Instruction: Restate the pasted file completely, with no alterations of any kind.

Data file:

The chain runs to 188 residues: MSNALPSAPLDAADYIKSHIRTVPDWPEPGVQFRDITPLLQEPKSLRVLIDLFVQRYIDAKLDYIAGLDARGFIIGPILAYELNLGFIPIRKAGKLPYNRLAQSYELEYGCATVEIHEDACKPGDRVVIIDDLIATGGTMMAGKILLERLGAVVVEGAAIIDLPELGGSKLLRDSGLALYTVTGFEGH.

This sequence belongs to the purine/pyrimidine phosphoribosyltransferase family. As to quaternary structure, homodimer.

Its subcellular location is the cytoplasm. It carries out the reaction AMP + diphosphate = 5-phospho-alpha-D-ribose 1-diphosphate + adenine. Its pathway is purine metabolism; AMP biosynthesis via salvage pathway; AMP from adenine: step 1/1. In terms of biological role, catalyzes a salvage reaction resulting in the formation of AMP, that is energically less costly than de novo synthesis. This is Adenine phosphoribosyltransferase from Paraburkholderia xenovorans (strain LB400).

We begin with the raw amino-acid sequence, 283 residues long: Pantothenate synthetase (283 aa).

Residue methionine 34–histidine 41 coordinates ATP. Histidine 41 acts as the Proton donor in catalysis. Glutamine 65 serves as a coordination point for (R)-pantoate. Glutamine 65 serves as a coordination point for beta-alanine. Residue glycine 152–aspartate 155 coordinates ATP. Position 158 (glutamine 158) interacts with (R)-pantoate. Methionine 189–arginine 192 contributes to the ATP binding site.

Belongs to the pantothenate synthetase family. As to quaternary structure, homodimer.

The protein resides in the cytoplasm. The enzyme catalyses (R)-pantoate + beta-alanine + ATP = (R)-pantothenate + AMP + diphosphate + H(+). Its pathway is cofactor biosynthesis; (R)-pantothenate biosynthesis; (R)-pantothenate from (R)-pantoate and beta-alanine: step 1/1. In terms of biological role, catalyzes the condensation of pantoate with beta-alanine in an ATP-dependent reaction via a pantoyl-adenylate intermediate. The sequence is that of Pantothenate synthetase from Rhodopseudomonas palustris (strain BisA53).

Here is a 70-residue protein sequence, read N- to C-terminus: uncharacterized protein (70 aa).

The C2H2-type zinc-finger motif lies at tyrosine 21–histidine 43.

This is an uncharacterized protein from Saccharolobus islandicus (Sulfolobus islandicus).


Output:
The chain runs to 188 residues: MSNALPSAPLDAADYIKSHIRTVPDWPEPGVQFRDITPLLQEPKSLRVLIDLFVQRYIDAKLDYIAGLDARGFIIGPILAYELNLGFIPIRKAGKLPYNRLAQSYELEYGCATVEIHEDACKPGDRVVIIDDLIATGGTMMAGKILLERLGAVVVEGAAIIDLPELGGSKLLRDSGLALYTVTGFEGH.

This sequence belongs to the purine/pyrimidine phosphoribosyltransferase family. As to quaternary structure, homodimer.

Its subcellular location is the cytoplasm. It carries out the reaction AMP + diphosphate = 5-phospho-alpha-D-ribose 1-diphosphate + adenine. Its pathway is purine metabolism; AMP biosynthesis via salvage pathway; AMP from adenine: step 1/1. In terms of biological role, catalyzes a salvage reaction resulting in the formation of AMP, that is energically less costly than de novo synthesis. This is Adenine phosphoribosyltransferase from Paraburkholderia xenovorans (strain LB400).

We begin with the raw amino-acid sequence, 283 residues long: Pantothenate synthetase (283 aa).

Residue methionine 34–histidine 41 coordinates ATP. Histidine 41 acts as the Proton donor in catalysis. Glutamine 65 serves as a coordination point for (R)-pantoate. Glutamine 65 serves as a coordination point for beta-alanine. Residue glycine 152–aspartate 155 coordinates ATP. Position 158 (glutamine 158) interacts with (R)-pantoate. Methionine 189–arginine 192 contributes to the ATP binding site.

Belongs to the pantothenate synthetase family. As to quaternary structure, homodimer.

The protein resides in the cytoplasm. The enzyme catalyses (R)-pantoate + beta-alanine + ATP = (R)-pantothenate + AMP + diphosphate + H(+). Its pathway is cofactor biosynthesis; (R)-pantothenate biosynthesis; (R)-pantothenate from (R)-pantoate and beta-alanine: step 1/1. In terms of biological role, catalyzes the condensation of pantoate with beta-alanine in an ATP-dependent reaction via a pantoyl-adenylate intermediate. The sequence is that of Pantothenate synthetase from Rhodopseudomonas palustris (strain BisA53).

Here is a 70-residue protein sequence, read N- to C-terminus: uncharacterized protein (70 aa).

The C2H2-type zinc-finger motif lies at tyrosine 21–histidine 43.

This is an uncharacterized protein from Saccharolobus islandicus (Sulfolobus islandicus).